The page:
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  Role Construction For Involvement: Categorical Approach

Parental Role Construction for Involvement (Categorical)

Our measure of Parental Role Construction for Involvement in the Child’s Day-to-Day Education has undergone development over several years. In this section, we briefly describe our earlier work on role construction and a categorical measure of role construction (parent-focused, school-focused, and partnership-focused role construction; see Hoover-Dempsey, Wilkins, Sandler & O’Connor, 2004).

Information on the measure of role construction developed during our OERI/IES-funded study of parental involvement (Role Activity Beliefs; Valence Toward Schools) may be accessed through the model-based graphic in the Scale Descriptions section of this website (see also Hoover-Dempsey & Sandler (2005); Walker, Wilkins, Dallaire, Sandler, & Hoover-Dempsey, 2005).

Background

Grounded primarily in role theory, we initially worked to develop a measure of parental role construction consistent with strong theoretical suggestions that individuals’ social roles are made up of beliefs about what one should do in given social contexts and the set of personal behaviors that are characteristically enacted, consistent with those beliefs, in those social contexts.

We began with qualitative work involving content analyses of interviews with parents of elementary students. In general, findings suggested three major role construction orientations: parent-focused (reflecting beliefs and behaviors suggesting that the parent is primarily responsible for the child’s school success), school-focused (reflecting beliefs and behaviors suggesting that the school is primarily responsible for the child’s school success), and partnership-focused (reflecting beliefs and behaviors suggesting that a parent-school partnership is primarily responsible for the child’s school success; Hoover-Dempsey & Jones, 1997).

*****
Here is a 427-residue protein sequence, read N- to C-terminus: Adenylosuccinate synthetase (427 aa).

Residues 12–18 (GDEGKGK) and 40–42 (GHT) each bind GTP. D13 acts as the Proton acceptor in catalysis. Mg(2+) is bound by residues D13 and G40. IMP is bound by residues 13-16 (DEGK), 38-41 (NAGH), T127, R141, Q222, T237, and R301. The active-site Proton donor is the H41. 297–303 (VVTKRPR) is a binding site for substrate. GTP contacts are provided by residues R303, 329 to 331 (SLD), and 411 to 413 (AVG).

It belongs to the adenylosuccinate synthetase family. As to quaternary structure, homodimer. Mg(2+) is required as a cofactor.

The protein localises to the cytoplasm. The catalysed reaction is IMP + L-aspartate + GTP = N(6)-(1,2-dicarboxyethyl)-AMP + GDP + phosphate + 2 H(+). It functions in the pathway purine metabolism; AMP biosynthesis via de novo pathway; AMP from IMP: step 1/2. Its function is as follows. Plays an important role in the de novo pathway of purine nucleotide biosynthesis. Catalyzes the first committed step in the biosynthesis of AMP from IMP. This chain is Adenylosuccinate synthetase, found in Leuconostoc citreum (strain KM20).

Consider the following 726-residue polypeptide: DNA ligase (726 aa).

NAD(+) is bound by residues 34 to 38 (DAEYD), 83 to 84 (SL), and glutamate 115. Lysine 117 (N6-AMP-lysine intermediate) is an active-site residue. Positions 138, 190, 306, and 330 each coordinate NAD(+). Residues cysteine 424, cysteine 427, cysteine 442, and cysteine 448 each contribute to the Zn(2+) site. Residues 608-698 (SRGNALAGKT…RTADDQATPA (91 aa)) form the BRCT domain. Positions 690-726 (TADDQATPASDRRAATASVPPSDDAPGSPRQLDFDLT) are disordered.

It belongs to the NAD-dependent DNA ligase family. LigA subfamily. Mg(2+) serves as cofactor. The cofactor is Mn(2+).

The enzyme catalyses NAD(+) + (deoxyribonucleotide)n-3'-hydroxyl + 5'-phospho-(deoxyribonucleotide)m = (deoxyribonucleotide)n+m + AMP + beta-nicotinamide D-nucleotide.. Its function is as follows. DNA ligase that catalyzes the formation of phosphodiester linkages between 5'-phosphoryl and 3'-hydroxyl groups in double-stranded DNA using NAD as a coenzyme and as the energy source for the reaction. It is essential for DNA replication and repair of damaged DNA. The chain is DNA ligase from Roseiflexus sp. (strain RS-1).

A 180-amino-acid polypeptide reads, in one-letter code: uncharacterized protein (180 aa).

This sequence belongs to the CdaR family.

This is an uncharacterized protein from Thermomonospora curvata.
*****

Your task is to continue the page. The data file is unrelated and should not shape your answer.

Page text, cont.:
Based on these findings, we developed an objective survey measure to assess these three major role construction orientations in larger samples of parents, described below.

Parental Role Construction for Involvement: Categorical Approach

The three scales assess the extent to which a parent holds each of three orientations toward role construction for involvement in his or her child’s education. As noted above, parent-focused role construction includes beliefs and behaviors suggesting that the parent is primarily responsible for the child’s school success. School-focused role construction includes beliefs and behaviors suggesting that the school is primarily responsible for the child’s school success. Partnership-focused role construction includes beliefs and behaviors suggesting that a parent-school partnership is primarily responsible for the child’s school success.

Each scale employs a 6-point Likert-type response scale.

The response scale for belief items uses the following response options: 1=disagree very strongly, 2=disagree, 3=disagree just a little, 4=agree just a little, 5=agree, 6=agree very strongly.  The prompt for belief items asked the respondent to “indicate how much you AGREE or DISAGREE with each of the following statements. Please think about the current school year as you consider each statement.”

The response scale for behavior items uses these response options: 1 = never, 2=once so far this year, 3=about once a month, 4=once every two weeks, 5=once a week, 6=daily. The prompt for behavior items asked the respondent to “indicate HOW OFTEN you have engaged in the following behaviors so far in this school year.”